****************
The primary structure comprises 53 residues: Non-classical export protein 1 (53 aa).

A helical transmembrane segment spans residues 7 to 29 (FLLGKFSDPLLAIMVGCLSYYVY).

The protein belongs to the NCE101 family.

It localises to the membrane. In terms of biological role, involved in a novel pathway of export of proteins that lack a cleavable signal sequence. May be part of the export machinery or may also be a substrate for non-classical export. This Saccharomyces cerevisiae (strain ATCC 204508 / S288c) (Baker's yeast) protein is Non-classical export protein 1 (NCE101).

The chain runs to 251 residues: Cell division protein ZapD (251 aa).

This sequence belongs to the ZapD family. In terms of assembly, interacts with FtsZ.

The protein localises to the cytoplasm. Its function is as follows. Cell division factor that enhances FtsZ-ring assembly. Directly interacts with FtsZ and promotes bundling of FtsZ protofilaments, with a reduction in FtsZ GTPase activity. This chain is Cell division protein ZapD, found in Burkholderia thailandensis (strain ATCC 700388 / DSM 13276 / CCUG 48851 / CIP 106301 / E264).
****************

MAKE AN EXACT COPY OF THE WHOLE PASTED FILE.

The primary structure comprises 53 residues: Non-classical export protein 1 (53 aa).

A helical transmembrane segment spans residues 7 to 29 (FLLGKFSDPLLAIMVGCLSYYVY).

The protein belongs to the NCE101 family.

It localises to the membrane. In terms of biological role, involved in a novel pathway of export of proteins that lack a cleavable signal sequence. May be part of the export machinery or may also be a substrate for non-classical export. This Saccharomyces cerevisiae (strain ATCC 204508 / S288c) (Baker's yeast) protein is Non-classical export protein 1 (NCE101).

The chain runs to 251 residues: Cell division protein ZapD (251 aa).

This sequence belongs to the ZapD family. In terms of assembly, interacts with FtsZ.

The protein localises to the cytoplasm. Its function is as follows. Cell division factor that enhances FtsZ-ring assembly. Directly interacts with FtsZ and promotes bundling of FtsZ protofilaments, with a reduction in FtsZ GTPase activity. This chain is Cell division protein ZapD, found in Burkholderia thailandensis (strain ATCC 700388 / DSM 13276 / CCUG 48851 / CIP 106301 / E264).